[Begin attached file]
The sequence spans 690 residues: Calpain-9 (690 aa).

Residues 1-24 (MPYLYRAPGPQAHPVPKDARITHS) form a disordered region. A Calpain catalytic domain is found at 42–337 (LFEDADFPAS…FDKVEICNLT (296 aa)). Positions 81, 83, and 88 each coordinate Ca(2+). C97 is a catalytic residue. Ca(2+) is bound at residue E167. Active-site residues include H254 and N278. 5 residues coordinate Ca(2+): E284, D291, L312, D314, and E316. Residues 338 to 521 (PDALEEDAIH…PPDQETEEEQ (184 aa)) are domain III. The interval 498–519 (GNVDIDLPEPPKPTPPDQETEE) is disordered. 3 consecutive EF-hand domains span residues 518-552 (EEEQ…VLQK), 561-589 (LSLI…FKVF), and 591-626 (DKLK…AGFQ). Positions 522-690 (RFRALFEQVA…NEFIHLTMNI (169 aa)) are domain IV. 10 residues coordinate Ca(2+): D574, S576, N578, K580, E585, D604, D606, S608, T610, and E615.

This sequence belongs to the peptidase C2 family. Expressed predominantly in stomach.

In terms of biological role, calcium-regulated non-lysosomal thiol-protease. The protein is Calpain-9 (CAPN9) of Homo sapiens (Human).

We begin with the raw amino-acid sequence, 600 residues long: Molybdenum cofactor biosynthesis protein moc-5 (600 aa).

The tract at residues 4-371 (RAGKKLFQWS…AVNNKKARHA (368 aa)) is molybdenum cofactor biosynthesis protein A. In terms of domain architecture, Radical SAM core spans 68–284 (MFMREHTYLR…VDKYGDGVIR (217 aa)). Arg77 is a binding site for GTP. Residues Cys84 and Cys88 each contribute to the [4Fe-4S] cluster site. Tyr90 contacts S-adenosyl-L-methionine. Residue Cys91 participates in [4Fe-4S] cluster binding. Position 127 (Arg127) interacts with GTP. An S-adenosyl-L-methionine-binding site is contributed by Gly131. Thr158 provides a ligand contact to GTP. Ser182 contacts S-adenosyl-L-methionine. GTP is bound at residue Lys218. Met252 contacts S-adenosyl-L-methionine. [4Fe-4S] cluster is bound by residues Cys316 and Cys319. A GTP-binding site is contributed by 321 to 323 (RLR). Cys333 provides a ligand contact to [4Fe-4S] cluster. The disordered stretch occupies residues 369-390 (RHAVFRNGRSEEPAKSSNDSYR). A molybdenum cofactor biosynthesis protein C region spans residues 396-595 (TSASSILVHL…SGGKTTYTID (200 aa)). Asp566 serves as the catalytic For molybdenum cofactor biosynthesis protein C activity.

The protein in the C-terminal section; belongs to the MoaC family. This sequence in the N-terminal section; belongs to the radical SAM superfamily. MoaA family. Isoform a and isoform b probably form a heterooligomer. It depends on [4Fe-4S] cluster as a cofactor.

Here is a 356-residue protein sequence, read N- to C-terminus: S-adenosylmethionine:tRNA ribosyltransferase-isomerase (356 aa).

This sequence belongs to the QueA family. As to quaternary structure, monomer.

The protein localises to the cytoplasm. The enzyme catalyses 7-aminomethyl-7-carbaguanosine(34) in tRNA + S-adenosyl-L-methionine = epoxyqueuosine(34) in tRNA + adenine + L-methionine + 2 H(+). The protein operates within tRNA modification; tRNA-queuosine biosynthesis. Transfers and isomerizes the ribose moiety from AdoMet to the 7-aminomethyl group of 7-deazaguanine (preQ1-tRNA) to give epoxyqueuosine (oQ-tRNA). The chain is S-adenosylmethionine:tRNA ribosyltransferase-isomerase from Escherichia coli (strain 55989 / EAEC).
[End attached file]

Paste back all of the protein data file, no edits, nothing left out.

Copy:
The sequence spans 690 residues: Calpain-9 (690 aa).

Residues 1-24 (MPYLYRAPGPQAHPVPKDARITHS) form a disordered region. A Calpain catalytic domain is found at 42–337 (LFEDADFPAS…FDKVEICNLT (296 aa)). Positions 81, 83, and 88 each coordinate Ca(2+). C97 is a catalytic residue. Ca(2+) is bound at residue E167. Active-site residues include H254 and N278. 5 residues coordinate Ca(2+): E284, D291, L312, D314, and E316. Residues 338 to 521 (PDALEEDAIH…PPDQETEEEQ (184 aa)) are domain III. The interval 498–519 (GNVDIDLPEPPKPTPPDQETEE) is disordered. 3 consecutive EF-hand domains span residues 518-552 (EEEQ…VLQK), 561-589 (LSLI…FKVF), and 591-626 (DKLK…AGFQ). Positions 522-690 (RFRALFEQVA…NEFIHLTMNI (169 aa)) are domain IV. 10 residues coordinate Ca(2+): D574, S576, N578, K580, E585, D604, D606, S608, T610, and E615.

This sequence belongs to the peptidase C2 family. Expressed predominantly in stomach.

In terms of biological role, calcium-regulated non-lysosomal thiol-protease. The protein is Calpain-9 (CAPN9) of Homo sapiens (Human).

We begin with the raw amino-acid sequence, 600 residues long: Molybdenum cofactor biosynthesis protein moc-5 (600 aa).

The tract at residues 4-371 (RAGKKLFQWS…AVNNKKARHA (368 aa)) is molybdenum cofactor biosynthesis protein A. In terms of domain architecture, Radical SAM core spans 68–284 (MFMREHTYLR…VDKYGDGVIR (217 aa)). Arg77 is a binding site for GTP. Residues Cys84 and Cys88 each contribute to the [4Fe-4S] cluster site. Tyr90 contacts S-adenosyl-L-methionine. Residue Cys91 participates in [4Fe-4S] cluster binding. Position 127 (Arg127) interacts with GTP. An S-adenosyl-L-methionine-binding site is contributed by Gly131. Thr158 provides a ligand contact to GTP. Ser182 contacts S-adenosyl-L-methionine. GTP is bound at residue Lys218. Met252 contacts S-adenosyl-L-methionine. [4Fe-4S] cluster is bound by residues Cys316 and Cys319. A GTP-binding site is contributed by 321 to 323 (RLR). Cys333 provides a ligand contact to [4Fe-4S] cluster. The disordered stretch occupies residues 369-390 (RHAVFRNGRSEEPAKSSNDSYR). A molybdenum cofactor biosynthesis protein C region spans residues 396-595 (TSASSILVHL…SGGKTTYTID (200 aa)). Asp566 serves as the catalytic For molybdenum cofactor biosynthesis protein C activity.

The protein in the C-terminal section; belongs to the MoaC family. This sequence in the N-terminal section; belongs to the radical SAM superfamily. MoaA family. Isoform a and isoform b probably form a heterooligomer. It depends on [4Fe-4S] cluster as a cofactor.

Here is a 356-residue protein sequence, read N- to C-terminus: S-adenosylmethionine:tRNA ribosyltransferase-isomerase (356 aa).

This sequence belongs to the QueA family. As to quaternary structure, monomer.

The protein localises to the cytoplasm. The enzyme catalyses 7-aminomethyl-7-carbaguanosine(34) in tRNA + S-adenosyl-L-methionine = epoxyqueuosine(34) in tRNA + adenine + L-methionine + 2 H(+). The protein operates within tRNA modification; tRNA-queuosine biosynthesis. Transfers and isomerizes the ribose moiety from AdoMet to the 7-aminomethyl group of 7-deazaguanine (preQ1-tRNA) to give epoxyqueuosine (oQ-tRNA). The chain is S-adenosylmethionine:tRNA ribosyltransferase-isomerase from Escherichia coli (strain 55989 / EAEC).